Here’s What You Need to Know About the Salmonella Outbreak in Melons

Health Line:   

A salmonella outbreak has again been reported in the United States, this time linked to a summer treat: fresh cut melon.

At least 60 people have been infected with a strain of salmonella that the Centers for Disease Control and Prevention (CDC) believe is related to a food processing facility in Indiana.

“Fresh cut watermelon, honeydew melon, cantaloupe, and fresh-cut fruit medley products,” are among the voluntarily recalled items from the Caito Foods facility.

They were sold at popular grocery stores, including Costco, Kroger, Trader Joe’s, Walgreens, Walmart, and Whole Foods/Amazon.

This marks the fourth major foodborne outbreak in recent months with a deadly E.coli outbreak linked to romaine lettuce and another salmonella outbreak linked to eggs. And today the Kellogg company announced they are voluntarily recalling certain boxes of “Honey Smacks” cereal over concerns the product may contain salmonella bacteria.

Do you have to give up melon?

Nope, you can still enjoy this healthy treat. But if you’re getting pre-cut melon, make sure it’s not part of the recall.

If you’re not sure if the melon you bought is safe, the Food and Drug Administration (FDA) has a full list here of the items that are currently being recalled.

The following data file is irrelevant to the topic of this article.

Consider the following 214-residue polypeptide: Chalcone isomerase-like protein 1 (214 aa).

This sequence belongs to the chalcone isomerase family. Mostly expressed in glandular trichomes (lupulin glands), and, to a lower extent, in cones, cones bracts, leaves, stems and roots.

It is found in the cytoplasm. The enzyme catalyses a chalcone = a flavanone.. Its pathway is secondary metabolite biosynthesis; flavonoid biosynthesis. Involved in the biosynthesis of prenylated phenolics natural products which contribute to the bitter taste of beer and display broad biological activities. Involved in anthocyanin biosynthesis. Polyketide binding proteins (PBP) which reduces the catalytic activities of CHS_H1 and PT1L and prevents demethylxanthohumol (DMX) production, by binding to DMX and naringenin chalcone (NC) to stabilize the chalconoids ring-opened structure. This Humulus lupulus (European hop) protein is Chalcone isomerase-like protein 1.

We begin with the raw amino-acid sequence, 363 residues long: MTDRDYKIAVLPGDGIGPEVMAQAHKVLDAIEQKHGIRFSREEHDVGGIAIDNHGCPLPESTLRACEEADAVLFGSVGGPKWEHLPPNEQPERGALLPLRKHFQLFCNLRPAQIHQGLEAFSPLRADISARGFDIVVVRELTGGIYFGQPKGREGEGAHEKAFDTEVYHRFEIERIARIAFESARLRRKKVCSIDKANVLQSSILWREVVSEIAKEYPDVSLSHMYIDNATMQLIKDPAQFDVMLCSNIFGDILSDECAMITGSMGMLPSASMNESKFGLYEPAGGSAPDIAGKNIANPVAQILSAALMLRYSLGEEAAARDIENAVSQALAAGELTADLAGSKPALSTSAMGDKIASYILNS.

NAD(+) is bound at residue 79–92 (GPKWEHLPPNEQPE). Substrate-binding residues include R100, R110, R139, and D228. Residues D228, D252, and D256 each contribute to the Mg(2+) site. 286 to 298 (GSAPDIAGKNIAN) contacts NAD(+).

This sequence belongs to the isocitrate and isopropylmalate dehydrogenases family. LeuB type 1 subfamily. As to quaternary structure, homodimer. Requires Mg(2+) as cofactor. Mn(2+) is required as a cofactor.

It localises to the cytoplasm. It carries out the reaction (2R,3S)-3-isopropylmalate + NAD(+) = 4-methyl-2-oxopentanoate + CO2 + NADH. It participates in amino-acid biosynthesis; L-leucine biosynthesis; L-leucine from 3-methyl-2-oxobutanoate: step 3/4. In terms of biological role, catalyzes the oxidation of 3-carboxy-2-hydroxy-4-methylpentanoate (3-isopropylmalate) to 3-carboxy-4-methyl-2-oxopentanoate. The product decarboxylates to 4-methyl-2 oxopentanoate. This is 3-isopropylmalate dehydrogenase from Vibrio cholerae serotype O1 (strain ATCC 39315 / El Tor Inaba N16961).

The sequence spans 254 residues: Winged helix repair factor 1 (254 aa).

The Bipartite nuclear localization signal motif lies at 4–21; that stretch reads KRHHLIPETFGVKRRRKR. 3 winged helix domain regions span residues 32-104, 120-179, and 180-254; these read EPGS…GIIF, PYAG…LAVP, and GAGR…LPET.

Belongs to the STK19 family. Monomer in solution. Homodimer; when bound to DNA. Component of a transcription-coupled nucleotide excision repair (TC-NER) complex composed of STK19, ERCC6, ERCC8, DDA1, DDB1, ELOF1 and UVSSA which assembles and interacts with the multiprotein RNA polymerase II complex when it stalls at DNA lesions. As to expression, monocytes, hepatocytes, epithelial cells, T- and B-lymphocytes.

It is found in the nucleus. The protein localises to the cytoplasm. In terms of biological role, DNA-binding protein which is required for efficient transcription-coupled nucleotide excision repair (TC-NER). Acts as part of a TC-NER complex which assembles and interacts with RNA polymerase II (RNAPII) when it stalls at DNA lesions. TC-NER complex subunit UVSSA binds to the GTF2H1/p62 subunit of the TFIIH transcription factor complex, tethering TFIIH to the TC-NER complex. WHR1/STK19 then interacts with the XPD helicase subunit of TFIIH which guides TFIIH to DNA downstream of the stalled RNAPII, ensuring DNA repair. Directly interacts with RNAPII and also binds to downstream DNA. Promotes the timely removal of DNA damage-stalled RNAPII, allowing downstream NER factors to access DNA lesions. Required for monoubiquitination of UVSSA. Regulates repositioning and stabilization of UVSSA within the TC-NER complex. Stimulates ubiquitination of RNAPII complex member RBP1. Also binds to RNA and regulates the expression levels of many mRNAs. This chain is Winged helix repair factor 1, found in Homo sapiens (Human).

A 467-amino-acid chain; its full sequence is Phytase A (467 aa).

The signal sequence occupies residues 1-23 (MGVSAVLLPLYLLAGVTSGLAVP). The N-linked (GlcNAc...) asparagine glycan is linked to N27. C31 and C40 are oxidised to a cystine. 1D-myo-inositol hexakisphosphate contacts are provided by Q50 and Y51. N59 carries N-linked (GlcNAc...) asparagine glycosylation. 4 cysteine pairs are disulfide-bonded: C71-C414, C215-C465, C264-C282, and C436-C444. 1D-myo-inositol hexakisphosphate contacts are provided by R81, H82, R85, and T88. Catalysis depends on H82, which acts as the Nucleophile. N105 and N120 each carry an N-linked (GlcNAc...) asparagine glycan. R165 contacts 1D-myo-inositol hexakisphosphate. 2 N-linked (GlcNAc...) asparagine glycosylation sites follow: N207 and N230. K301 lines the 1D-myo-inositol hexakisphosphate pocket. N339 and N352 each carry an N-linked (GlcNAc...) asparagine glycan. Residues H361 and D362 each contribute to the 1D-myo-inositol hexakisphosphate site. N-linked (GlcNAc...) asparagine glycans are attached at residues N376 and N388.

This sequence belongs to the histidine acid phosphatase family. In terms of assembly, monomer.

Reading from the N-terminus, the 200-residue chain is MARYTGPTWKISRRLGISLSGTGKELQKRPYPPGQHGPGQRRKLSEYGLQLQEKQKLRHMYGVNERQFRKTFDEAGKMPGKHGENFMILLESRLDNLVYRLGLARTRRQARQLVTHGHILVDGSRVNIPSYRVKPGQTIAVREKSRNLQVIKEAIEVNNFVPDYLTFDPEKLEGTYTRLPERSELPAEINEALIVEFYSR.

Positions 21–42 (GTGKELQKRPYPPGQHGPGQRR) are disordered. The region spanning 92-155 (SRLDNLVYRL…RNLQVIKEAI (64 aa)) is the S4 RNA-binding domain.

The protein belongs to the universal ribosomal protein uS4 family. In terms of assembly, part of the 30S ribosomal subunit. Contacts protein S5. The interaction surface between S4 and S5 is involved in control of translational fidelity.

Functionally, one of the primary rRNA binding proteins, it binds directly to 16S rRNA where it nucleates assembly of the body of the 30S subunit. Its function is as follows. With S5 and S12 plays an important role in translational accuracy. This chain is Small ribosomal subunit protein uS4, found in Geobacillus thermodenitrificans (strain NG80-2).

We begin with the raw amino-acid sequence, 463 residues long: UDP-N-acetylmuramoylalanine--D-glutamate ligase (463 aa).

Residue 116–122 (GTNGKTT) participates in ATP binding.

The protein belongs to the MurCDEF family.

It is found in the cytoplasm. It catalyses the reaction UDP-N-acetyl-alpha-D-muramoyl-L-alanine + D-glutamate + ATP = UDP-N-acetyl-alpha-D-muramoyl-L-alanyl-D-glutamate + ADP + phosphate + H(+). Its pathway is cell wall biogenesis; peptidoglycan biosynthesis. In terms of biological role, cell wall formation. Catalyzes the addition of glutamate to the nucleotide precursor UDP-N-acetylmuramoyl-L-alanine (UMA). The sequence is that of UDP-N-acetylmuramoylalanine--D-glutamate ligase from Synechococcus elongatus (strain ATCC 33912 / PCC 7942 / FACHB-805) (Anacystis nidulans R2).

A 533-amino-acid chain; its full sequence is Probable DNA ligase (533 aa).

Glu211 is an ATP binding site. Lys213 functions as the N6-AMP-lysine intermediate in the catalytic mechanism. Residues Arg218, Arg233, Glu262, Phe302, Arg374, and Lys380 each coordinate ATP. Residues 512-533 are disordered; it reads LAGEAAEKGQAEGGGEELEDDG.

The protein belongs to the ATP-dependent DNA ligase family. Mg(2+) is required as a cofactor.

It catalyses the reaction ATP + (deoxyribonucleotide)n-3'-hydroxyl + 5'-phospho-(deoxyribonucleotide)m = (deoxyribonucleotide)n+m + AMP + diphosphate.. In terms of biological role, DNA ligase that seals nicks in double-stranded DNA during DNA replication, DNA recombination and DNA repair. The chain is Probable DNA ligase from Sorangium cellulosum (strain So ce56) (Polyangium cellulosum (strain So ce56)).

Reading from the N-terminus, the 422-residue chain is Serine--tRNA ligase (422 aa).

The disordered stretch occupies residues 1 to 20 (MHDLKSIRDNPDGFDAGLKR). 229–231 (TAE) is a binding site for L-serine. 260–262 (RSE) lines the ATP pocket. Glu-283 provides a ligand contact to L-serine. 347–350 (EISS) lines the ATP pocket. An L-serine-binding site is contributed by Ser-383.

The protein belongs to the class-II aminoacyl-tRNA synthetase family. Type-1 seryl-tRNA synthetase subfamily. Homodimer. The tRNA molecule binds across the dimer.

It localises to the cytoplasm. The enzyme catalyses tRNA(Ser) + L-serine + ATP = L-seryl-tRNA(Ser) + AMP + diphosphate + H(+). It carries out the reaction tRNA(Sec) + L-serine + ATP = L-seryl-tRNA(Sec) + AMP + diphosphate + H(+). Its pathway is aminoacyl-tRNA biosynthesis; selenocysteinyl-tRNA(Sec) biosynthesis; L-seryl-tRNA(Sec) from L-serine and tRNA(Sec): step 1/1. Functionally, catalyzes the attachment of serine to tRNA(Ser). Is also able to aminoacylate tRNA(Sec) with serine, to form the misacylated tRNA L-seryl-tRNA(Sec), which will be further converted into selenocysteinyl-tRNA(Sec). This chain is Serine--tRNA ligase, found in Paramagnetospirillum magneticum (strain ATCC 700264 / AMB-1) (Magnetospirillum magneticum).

If any of these items are in your fridge, you should throw them out immediately.

Whole melons weren’t part of this recall, so don’t worry if you have a whole watermelon on your kitchen counter.

Who’s at risk?

In general, people with compromised immune systems, as well as pregnant women, young children, and the elderly are more at risk for bacterial infections.

In this outbreak, those infected ranged in age from 1 to 97 with a median age of 67.

Of the 47 people with information available, the CDC reported that 66 percent have been hospitalized.

 No deaths have been linked to the outbreak.

What does this mean for your picnic?

If you’re heading to a picnic or barbeque this summer, be sure to be mindful of food safety.

If you’re at a potluck and not sure where the melon in the fruit salad is from, you should probably avoid it.

In general, Schaffner said people need to be mindful of food safety during these events and “wash their hands constantly.”

He also said people should keep in mind that food shouldn’t be left out at room temperature for long.

“What’s not good is everyone going to the picnic and leaving the food sitting on the table for three and half hours and then eating it,” Schaffner said.

He recommended keeping food in coolers until it’s time to eat it or put it on the grill.

Schaffner pointed out that if the food had been contaminated from the beginning, or if it was contaminated during preparation, bacteria can grow quickly within a few hours.

“The food will look fine and you can still get sick,” he said.

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